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Inclusionary Zoning: Best Practices and Lessons Learned for Toronto
February 23 @ 4:00 pm - 5:00 pm
The final recommendations for Toronto’s Inclusionary Zoning (IZ) policy are planned to go before City Council in the first half of 2021. The IZ tool has been implemented across the United States and in the United Kingdom as a way to produce new affordable housing by compelling developers to set aside a portion of their new housing units as affordable housing. What lessons can be extracted from these localities to help inform the implementation of IZ in Toronto? Two of our panelists presented their research, which evaluated how well IZ worked in London, UK and three US regions (San Francisco Bay Area, Washington DC area, and Boston suburbs) to generate more affordable housing and create mixed-income communities. The formal presentations were followed by a discussion on how these experiences from other jurisdictions might be considered in the Toronto context.
Deanna Chorney is a project manager with the City of Toronto’s City Planning division. In her current role she works with a team of housing experts to maintain the City’s supply of existing affordable rental housing and secure new affordable rental and ownership housing. Since 2016, she has been leading work on advancing inclusionary zoning, including supporting the City’s position on provincial legislation and proposing a local framework that responds to Toronto’s specific housing needs and market conditions.
Fei Li is an Assistant Professor at the Urban Studies Institute, Georgia State University (Atlanta). Her research interests involve transportation, housing, segregation, inequality, public health, and the social impacts of emerging technologies. Her current research focuses on 1) the integration of multimodal urban transport and smart technologies in promoting sustainable, safe and equitable mobility; 2) healthcare accessibility and the disparate impact of COVID-19; and 3) inclusionary housing policies. Fei holds a PhD in Public Administration from New York University and a bachelor’s degree from Peking University (China).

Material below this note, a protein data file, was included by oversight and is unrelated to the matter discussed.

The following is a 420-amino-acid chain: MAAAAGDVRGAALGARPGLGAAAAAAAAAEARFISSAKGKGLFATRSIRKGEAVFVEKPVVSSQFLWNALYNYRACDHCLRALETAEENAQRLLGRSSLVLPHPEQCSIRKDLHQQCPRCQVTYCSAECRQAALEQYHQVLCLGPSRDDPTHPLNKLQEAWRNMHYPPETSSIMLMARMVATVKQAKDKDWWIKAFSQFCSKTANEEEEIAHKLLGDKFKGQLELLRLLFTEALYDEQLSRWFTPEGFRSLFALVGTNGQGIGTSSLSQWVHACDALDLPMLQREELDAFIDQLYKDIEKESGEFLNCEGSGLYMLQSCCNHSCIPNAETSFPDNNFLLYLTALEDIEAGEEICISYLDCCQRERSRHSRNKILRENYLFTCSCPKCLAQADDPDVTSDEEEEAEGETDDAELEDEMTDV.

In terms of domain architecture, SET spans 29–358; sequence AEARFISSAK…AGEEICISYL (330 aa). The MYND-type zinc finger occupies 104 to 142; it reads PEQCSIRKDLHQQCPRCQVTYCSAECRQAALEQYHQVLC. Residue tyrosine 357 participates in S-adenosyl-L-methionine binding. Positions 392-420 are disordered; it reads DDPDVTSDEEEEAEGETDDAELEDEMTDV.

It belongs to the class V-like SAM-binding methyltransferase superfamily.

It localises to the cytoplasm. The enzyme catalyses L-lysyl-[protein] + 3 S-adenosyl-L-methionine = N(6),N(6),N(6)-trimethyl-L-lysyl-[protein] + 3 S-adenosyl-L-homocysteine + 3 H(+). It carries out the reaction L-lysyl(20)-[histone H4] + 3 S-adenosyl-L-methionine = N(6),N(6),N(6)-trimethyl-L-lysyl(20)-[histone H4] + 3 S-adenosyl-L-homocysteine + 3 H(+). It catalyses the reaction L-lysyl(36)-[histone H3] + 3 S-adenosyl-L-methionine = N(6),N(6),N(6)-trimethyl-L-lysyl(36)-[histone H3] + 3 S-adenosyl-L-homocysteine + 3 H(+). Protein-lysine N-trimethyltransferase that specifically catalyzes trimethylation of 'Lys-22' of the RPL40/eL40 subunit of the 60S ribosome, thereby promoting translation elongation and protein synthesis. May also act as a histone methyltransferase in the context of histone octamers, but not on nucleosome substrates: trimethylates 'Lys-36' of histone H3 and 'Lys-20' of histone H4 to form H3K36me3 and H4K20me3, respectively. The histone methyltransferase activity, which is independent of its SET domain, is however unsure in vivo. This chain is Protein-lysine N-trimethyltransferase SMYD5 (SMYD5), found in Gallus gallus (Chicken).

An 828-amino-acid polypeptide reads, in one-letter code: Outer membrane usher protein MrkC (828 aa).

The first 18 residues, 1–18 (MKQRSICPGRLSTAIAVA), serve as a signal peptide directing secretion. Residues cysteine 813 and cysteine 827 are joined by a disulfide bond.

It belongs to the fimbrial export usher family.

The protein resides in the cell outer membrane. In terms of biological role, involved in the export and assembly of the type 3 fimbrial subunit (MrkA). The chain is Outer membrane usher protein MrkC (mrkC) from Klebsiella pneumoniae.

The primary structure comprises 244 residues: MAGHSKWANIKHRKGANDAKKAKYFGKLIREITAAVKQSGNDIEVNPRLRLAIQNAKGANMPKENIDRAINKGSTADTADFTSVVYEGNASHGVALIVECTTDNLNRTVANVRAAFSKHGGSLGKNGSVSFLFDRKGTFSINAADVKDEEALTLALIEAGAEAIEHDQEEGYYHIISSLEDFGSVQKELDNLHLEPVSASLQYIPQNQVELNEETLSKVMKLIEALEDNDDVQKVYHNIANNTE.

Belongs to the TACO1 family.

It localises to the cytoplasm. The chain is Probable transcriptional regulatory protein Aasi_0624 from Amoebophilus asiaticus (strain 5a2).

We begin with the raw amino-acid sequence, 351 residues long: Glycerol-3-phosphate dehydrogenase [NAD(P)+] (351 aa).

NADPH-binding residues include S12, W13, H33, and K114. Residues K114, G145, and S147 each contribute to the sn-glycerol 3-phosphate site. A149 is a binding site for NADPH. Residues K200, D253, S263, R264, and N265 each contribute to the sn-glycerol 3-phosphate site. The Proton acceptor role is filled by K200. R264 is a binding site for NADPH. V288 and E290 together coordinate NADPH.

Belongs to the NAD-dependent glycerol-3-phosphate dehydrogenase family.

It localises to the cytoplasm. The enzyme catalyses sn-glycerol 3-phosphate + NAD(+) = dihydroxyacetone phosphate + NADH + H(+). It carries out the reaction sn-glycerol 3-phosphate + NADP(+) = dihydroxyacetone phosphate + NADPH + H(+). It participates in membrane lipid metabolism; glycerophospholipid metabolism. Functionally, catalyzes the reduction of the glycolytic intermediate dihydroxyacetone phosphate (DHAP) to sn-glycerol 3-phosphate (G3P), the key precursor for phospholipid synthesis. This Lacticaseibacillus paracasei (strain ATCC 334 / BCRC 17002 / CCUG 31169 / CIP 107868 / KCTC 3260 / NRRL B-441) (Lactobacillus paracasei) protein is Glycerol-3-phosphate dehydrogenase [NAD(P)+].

Jenny Schuetz is a senior fellow at the Metropolitan Policy Program at Brookings. She is an expert in urban economics and housing policy, focusing particularly on housing affordability. Jenny has written extensively on land use regulation, housing prices, and neighbourhood change. She has served as a principal economist in the Federal Reserve System. She is a non-resident senior fellow at GWU’s Center for Washington Area Studies and teaches in Georgetown’s urban planning program. Jenny earned a PhD in Public Policy from Harvard University, a Master’s in City Planning from M.I.T., and a B.A. from the University of Virginia.
Jeanhy Shim is the Founding President of Housing Lab Toronto – an independent real estate development consulting firm, and Founding Partner of PMA Sales Lab – a neighbourhood-focused housing advisory firm. For the past 28 years, she has provided strategic market analysis and development advisory services to developers and financial institutions in the Toronto region. Jeanhy serves on the Board of Directors at Waterfront Toronto, and is a founding Co-Chair of the Equity Diversity & Inclusion Committee at Urban Land Institute Toronto. She has a Master’s degree from the London School of Economics and Political Science, and a B.A. from McGill University.
Susannah Bunce is an Associate Professor in the Department of Human Geography and City Studies program at the University of Toronto Scarborough. Susannah’s research focuses on socio-environmental processes in urban neighbourhoods and community-based engagement. Her research on Community Land Trusts examines the provision of affordable housing, community decision-making, and collective practice. Susannah is also the co-lead, along with Dr. Alan Walks (Geography & Planning, U of T), of the Affordable Housing Challenge Project at the School of Cities, University of Toronto.